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Comment Re:Women even better off in industry (Score 2) 445

Outside of Silicon Valley women are usually treated well and as equals

Meh, I've witnessed awful treatment of women in the industry and never worked anywhere near SV.

Remember that stat, that 25% of women in colleges have been sexually assaulted? How initially it seems unbelievable because, hey, you wouldn't, and I wouldn't, and most men you know wouldn't, so how can that be?

The reason it's likely true is that it doesn't a huge proportion of men to be assholes for a disproportionate number of women to be affected. If, say, 2-5% of men in college think it's OK to touch women inappropriately and non-consensually in environments in which they can get away with it, and you assume each of them gets away with it, and so assaults multiple women, then, wow, you're up to 25% of college women being sexually assaulted pretty quickly.

And the same is true in businesses. Leaving aside institutional and structural problems - which exist everywhere - it doesn't really take a lot of male employees to be assholes, showing a level of disrespect for women they'd never show to men, for women to be disproportionately affected.

One office I worked for had such a person. As in every male member of the programming team knew he hated women, and that the extremely qualified, hard working, smart woman working with him was being treated like shit solely because she was a woman, and neither young nor blonde enough to make him at least be chivalrous to her as compensation.

To my and my coworkers shame we never did anything about it. We didn't talk to him about it, we continued to treat him as a - distant, perhaps - friends. We didn't talk to management about it. "G is strong", we told ourselves, "She doesn't put up with his bullshit", and, well, yeah, but bullying is bullying, and working in that environment wears down the strongest of all of us.

It's getting a lot of press in SV right now because SV is the hub of the tech industry, and has sizable number of progressives involved in it. But the idea it's limited to SV is absurd, that'd be to assume either that base human behavior (because there'll always be sexism) somehow is under control elsewhere, or that management skills have developed to a remarkable level outside of SV.

Comment Re:Lies? (Score 2) 445

I honestly can't remember the last time I used an explicit GOTO. That said, exception handling in most programming languages seems to actually be worse and I've used that.

Some time ago, someone proposed a spoof programming language, whose name temporarily escapes me, that included just about every bad idea possible. This included a "COMEFROM" structure that replaced GOTO - instead of marking where you wanted the jump at the location of the jump, you instead marked at at the location you jumped to.

Guaranteed unreadable. Worse than GOTO. And, hey, guess what, that's pretty much what exception handling is in 99% of implementations. The only way around it is to put one statement, and one statement only, in your try { ... } block, and who does that?

Comment Re:So to sum up (Score 1) 626

No, it wasn't. He was kicked out because his sexual proclivities include the domination of women, specifically. To quote Buytaert word-for-word:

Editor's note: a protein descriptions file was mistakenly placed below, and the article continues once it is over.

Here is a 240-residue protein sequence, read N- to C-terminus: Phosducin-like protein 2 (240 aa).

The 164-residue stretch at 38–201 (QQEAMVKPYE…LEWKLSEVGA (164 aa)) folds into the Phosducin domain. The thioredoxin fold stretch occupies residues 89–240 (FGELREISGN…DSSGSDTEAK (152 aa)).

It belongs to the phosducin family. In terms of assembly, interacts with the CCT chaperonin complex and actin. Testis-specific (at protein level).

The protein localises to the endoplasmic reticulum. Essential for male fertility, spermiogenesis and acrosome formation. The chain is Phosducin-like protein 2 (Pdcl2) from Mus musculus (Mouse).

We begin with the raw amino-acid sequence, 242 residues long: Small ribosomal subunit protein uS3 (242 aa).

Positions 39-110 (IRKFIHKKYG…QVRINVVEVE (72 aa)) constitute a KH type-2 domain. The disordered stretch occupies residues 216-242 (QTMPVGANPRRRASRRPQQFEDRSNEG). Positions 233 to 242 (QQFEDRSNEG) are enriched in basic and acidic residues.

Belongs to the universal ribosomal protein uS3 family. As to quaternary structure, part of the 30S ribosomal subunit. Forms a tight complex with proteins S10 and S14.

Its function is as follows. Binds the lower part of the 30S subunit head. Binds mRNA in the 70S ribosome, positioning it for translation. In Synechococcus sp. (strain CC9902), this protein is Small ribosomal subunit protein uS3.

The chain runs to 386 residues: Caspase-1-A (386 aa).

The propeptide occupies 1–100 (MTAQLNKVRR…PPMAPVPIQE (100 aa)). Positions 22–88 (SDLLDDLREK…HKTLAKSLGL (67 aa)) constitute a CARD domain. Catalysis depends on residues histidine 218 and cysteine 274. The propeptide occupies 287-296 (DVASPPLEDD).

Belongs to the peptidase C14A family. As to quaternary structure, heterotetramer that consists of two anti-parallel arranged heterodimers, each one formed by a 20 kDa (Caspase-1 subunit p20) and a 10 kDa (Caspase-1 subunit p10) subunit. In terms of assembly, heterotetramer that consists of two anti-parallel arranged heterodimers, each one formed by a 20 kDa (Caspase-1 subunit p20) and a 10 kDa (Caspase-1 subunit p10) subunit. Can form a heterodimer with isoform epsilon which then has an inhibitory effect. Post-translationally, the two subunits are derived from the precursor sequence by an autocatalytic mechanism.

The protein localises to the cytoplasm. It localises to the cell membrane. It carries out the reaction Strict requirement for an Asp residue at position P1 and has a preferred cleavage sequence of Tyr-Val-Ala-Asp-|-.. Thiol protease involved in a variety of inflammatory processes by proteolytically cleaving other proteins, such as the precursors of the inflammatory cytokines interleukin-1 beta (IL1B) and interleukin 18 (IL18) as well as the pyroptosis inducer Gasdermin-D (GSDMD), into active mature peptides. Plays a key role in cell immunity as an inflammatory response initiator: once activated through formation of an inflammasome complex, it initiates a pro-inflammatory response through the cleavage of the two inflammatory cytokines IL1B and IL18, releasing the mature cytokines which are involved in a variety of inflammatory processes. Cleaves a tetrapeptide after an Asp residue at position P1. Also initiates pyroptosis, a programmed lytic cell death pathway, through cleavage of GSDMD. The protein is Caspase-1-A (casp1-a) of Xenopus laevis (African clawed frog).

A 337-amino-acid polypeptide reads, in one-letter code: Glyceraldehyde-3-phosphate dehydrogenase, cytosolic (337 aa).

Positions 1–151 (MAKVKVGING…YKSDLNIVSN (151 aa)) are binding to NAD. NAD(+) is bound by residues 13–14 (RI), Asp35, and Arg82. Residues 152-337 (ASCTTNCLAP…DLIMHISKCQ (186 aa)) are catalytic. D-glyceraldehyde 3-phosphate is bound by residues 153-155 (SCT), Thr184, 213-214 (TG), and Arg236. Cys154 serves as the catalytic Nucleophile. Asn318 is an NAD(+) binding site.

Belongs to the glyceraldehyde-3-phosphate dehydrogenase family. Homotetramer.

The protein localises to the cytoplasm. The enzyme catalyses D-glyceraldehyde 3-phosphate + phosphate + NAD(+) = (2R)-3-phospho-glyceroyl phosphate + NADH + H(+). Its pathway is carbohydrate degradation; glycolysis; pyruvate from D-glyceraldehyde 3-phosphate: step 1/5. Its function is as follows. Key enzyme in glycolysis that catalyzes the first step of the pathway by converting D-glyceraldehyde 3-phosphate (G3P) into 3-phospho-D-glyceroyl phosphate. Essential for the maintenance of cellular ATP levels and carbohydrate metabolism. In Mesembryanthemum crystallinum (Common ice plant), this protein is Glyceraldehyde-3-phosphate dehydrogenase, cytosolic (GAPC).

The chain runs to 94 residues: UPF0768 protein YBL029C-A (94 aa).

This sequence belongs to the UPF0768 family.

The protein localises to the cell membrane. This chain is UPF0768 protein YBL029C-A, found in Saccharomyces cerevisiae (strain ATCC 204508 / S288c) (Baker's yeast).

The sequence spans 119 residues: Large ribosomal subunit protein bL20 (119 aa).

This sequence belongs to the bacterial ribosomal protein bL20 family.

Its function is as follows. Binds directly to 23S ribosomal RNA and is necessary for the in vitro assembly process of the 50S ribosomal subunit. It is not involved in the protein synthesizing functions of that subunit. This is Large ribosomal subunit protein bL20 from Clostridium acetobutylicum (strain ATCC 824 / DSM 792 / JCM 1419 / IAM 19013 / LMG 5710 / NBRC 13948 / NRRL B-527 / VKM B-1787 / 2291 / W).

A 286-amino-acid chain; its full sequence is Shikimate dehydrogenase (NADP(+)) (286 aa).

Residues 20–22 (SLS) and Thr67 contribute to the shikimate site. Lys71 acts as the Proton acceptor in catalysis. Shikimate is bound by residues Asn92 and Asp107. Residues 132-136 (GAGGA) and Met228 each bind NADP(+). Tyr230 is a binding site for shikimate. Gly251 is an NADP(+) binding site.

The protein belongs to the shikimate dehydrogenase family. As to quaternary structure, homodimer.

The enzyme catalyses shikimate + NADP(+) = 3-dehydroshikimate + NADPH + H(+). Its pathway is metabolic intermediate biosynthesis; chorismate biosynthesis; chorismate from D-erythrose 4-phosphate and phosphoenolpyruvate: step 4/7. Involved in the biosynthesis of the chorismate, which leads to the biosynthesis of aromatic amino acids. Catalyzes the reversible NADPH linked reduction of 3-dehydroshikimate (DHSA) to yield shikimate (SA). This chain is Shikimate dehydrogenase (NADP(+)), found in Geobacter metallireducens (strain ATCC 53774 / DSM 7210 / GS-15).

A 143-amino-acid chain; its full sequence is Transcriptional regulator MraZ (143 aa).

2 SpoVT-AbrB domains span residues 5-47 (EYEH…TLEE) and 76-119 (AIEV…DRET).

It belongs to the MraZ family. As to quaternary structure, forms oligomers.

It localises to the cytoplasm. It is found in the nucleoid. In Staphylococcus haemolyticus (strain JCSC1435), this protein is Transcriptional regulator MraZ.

Then he's a fucking moron, and he's going to be in for a shock when he gets condemned by the wider social justice community. Acting out Gorean fantasies doesn't mean you believe, in real life, in the subjugation of women any more than acting out Star Wars fantasies means you believe in The Force.

You are correct that traditionally it'd be conservatives making a stink about someones sexual proclivities. That has changed, and is no longer true

Conservatives still seem to be where the majority of attacks on sexual activities, especially non-"normal" sexual activities, comes from.

Do liberals do it? You'll find one or two, just as you'll find any large community has its outliers. But in reality, it's telling that the major schism that lead to the end of Second Wave Feminism and the birth of Third Wave was sex, and the degree to which Second Wave leaned towards prescribing right and wrong sexual behaviors, something unsustainable given human needs. Third Wave is known as "Sex positive", and it was the result of a sizable amount of debate involving everyone from sex workers to the BDSM community that drove Third Wave in that direction.

To put it another way: it's always been the case that the two groups have had people within them that want to control other people's sex lives. Liberals have traditionally done that less than Conservatives. And Liberals are less prescriptive than they were, not more.

Comment Re:So to sum up (Score 1) 626

Except if you are into BDSM involving fantasies of sexual slavery of women

That's right. Women and men acting out fantasies which are entirely consensual and, by definition, involve no real transfer of power, in private, are entirely fine, because nobody is subjugating anyone else.

Or you're a muslim

I've yet to hear a single so-called SJW argue that Muslims are right to subjugate women.

What almost everyone on the left believes is that simply being a Muslim doesn't mean you're deserving of hatred, that you should be dehumanized, that you should be blamed for terrorism, that you should be attacked, or that you should be forced to live in countries governed by extremists.

Kinda like we'd defend conservatives too if we were told they all inherently support terrorism, or that they shouldn't be allowed in this country if they're trying to escape a fascist regime.

Comment Re:While its not my cup of tea (Score 1) 626

Bondage, Discipline & Domination, Submission & Sadism, Masochism. (The "&"s are where the same letter is shared, not any linking of the two concepts.)